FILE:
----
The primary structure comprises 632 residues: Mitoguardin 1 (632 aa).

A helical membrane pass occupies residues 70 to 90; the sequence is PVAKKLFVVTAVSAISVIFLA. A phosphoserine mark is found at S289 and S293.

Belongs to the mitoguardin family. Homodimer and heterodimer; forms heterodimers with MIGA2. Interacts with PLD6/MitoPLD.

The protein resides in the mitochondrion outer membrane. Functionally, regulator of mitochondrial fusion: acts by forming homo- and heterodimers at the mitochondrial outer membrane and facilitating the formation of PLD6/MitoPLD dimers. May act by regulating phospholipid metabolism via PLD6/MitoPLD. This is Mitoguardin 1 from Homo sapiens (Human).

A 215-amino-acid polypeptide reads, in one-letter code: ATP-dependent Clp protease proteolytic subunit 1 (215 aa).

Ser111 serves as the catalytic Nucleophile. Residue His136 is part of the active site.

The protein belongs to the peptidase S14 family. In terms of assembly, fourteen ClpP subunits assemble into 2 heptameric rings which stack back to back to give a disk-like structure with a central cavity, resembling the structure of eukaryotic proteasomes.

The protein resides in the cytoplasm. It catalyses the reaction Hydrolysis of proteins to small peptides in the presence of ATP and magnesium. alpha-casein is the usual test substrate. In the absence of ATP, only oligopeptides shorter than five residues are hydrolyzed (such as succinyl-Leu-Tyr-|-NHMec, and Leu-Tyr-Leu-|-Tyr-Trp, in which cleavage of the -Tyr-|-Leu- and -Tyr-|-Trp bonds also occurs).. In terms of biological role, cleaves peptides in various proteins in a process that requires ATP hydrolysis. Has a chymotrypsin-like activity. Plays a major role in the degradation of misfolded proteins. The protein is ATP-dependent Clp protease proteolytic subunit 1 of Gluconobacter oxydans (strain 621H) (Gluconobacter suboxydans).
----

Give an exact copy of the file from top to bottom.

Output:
The primary structure comprises 632 residues: Mitoguardin 1 (632 aa).

A helical membrane pass occupies residues 70 to 90; the sequence is PVAKKLFVVTAVSAISVIFLA. A phosphoserine mark is found at S289 and S293.

Belongs to the mitoguardin family. Homodimer and heterodimer; forms heterodimers with MIGA2. Interacts with PLD6/MitoPLD.

The protein resides in the mitochondrion outer membrane. Functionally, regulator of mitochondrial fusion: acts by forming homo- and heterodimers at the mitochondrial outer membrane and facilitating the formation of PLD6/MitoPLD dimers. May act by regulating phospholipid metabolism via PLD6/MitoPLD. This is Mitoguardin 1 from Homo sapiens (Human).

A 215-amino-acid polypeptide reads, in one-letter code: ATP-dependent Clp protease proteolytic subunit 1 (215 aa).

Ser111 serves as the catalytic Nucleophile. Residue His136 is part of the active site.

The protein belongs to the peptidase S14 family. In terms of assembly, fourteen ClpP subunits assemble into 2 heptameric rings which stack back to back to give a disk-like structure with a central cavity, resembling the structure of eukaryotic proteasomes.

The protein resides in the cytoplasm. It catalyses the reaction Hydrolysis of proteins to small peptides in the presence of ATP and magnesium. alpha-casein is the usual test substrate. In the absence of ATP, only oligopeptides shorter than five residues are hydrolyzed (such as succinyl-Leu-Tyr-|-NHMec, and Leu-Tyr-Leu-|-Tyr-Trp, in which cleavage of the -Tyr-|-Leu- and -Tyr-|-Trp bonds also occurs).. In terms of biological role, cleaves peptides in various proteins in a process that requires ATP hydrolysis. Has a chymotrypsin-like activity. Plays a major role in the degradation of misfolded proteins. The protein is ATP-dependent Clp protease proteolytic subunit 1 of Gluconobacter oxydans (strain 621H) (Gluconobacter suboxydans).